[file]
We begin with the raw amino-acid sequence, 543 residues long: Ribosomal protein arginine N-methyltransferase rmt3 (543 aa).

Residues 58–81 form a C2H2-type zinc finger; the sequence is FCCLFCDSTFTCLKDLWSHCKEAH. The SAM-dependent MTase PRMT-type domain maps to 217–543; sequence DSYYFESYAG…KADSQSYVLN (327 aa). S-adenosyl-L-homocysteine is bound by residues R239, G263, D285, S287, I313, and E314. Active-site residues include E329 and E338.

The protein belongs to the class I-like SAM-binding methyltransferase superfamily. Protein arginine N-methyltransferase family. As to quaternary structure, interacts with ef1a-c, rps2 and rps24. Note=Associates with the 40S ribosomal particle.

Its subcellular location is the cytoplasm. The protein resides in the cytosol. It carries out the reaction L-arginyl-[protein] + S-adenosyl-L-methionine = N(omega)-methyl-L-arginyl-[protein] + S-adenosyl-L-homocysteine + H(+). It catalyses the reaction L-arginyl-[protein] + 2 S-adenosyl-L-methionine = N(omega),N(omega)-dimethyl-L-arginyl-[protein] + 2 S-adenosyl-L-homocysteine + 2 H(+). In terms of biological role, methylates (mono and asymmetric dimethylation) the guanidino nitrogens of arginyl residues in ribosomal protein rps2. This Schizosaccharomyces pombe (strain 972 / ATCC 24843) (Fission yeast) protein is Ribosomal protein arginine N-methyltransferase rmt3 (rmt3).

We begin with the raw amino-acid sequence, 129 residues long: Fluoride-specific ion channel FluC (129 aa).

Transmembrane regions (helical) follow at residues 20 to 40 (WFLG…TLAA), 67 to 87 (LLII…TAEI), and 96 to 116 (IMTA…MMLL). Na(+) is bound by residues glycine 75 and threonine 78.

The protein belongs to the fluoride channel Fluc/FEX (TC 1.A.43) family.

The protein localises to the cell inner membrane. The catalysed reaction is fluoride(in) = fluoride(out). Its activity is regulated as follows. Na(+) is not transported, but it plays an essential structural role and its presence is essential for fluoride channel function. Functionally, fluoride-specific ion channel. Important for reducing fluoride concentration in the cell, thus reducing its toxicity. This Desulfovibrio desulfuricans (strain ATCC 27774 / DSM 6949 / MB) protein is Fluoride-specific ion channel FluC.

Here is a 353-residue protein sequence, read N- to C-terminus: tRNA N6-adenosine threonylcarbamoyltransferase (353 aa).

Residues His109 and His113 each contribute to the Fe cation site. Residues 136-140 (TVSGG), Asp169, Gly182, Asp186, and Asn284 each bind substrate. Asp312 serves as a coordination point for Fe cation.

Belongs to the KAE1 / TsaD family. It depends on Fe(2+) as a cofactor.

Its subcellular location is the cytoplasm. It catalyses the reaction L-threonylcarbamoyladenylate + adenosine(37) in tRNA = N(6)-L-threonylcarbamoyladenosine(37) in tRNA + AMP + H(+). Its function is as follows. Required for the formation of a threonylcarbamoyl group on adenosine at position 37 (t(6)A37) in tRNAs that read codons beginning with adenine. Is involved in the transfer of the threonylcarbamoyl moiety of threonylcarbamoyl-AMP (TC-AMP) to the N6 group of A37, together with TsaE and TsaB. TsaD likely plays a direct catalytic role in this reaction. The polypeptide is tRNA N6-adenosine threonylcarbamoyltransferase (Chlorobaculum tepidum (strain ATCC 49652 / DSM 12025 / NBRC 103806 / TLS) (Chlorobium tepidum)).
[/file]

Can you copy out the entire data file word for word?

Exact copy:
We begin with the raw amino-acid sequence, 543 residues long: Ribosomal protein arginine N-methyltransferase rmt3 (543 aa).

Residues 58–81 form a C2H2-type zinc finger; the sequence is FCCLFCDSTFTCLKDLWSHCKEAH. The SAM-dependent MTase PRMT-type domain maps to 217–543; sequence DSYYFESYAG…KADSQSYVLN (327 aa). S-adenosyl-L-homocysteine is bound by residues R239, G263, D285, S287, I313, and E314. Active-site residues include E329 and E338.

The protein belongs to the class I-like SAM-binding methyltransferase superfamily. Protein arginine N-methyltransferase family. As to quaternary structure, interacts with ef1a-c, rps2 and rps24. Note=Associates with the 40S ribosomal particle.

Its subcellular location is the cytoplasm. The protein resides in the cytosol. It carries out the reaction L-arginyl-[protein] + S-adenosyl-L-methionine = N(omega)-methyl-L-arginyl-[protein] + S-adenosyl-L-homocysteine + H(+). It catalyses the reaction L-arginyl-[protein] + 2 S-adenosyl-L-methionine = N(omega),N(omega)-dimethyl-L-arginyl-[protein] + 2 S-adenosyl-L-homocysteine + 2 H(+). In terms of biological role, methylates (mono and asymmetric dimethylation) the guanidino nitrogens of arginyl residues in ribosomal protein rps2. This Schizosaccharomyces pombe (strain 972 / ATCC 24843) (Fission yeast) protein is Ribosomal protein arginine N-methyltransferase rmt3 (rmt3).

We begin with the raw amino-acid sequence, 129 residues long: Fluoride-specific ion channel FluC (129 aa).

Transmembrane regions (helical) follow at residues 20 to 40 (WFLG…TLAA), 67 to 87 (LLII…TAEI), and 96 to 116 (IMTA…MMLL). Na(+) is bound by residues glycine 75 and threonine 78.

The protein belongs to the fluoride channel Fluc/FEX (TC 1.A.43) family.

The protein localises to the cell inner membrane. The catalysed reaction is fluoride(in) = fluoride(out). Its activity is regulated as follows. Na(+) is not transported, but it plays an essential structural role and its presence is essential for fluoride channel function. Functionally, fluoride-specific ion channel. Important for reducing fluoride concentration in the cell, thus reducing its toxicity. This Desulfovibrio desulfuricans (strain ATCC 27774 / DSM 6949 / MB) protein is Fluoride-specific ion channel FluC.

Here is a 353-residue protein sequence, read N- to C-terminus: tRNA N6-adenosine threonylcarbamoyltransferase (353 aa).

Residues His109 and His113 each contribute to the Fe cation site. Residues 136-140 (TVSGG), Asp169, Gly182, Asp186, and Asn284 each bind substrate. Asp312 serves as a coordination point for Fe cation.

Belongs to the KAE1 / TsaD family. It depends on Fe(2+) as a cofactor.

Its subcellular location is the cytoplasm. It catalyses the reaction L-threonylcarbamoyladenylate + adenosine(37) in tRNA = N(6)-L-threonylcarbamoyladenosine(37) in tRNA + AMP + H(+). Its function is as follows. Required for the formation of a threonylcarbamoyl group on adenosine at position 37 (t(6)A37) in tRNAs that read codons beginning with adenine. Is involved in the transfer of the threonylcarbamoyl moiety of threonylcarbamoyl-AMP (TC-AMP) to the N6 group of A37, together with TsaE and TsaB. TsaD likely plays a direct catalytic role in this reaction. The polypeptide is tRNA N6-adenosine threonylcarbamoyltransferase (Chlorobaculum tepidum (strain ATCC 49652 / DSM 12025 / NBRC 103806 / TLS) (Chlorobium tepidum)).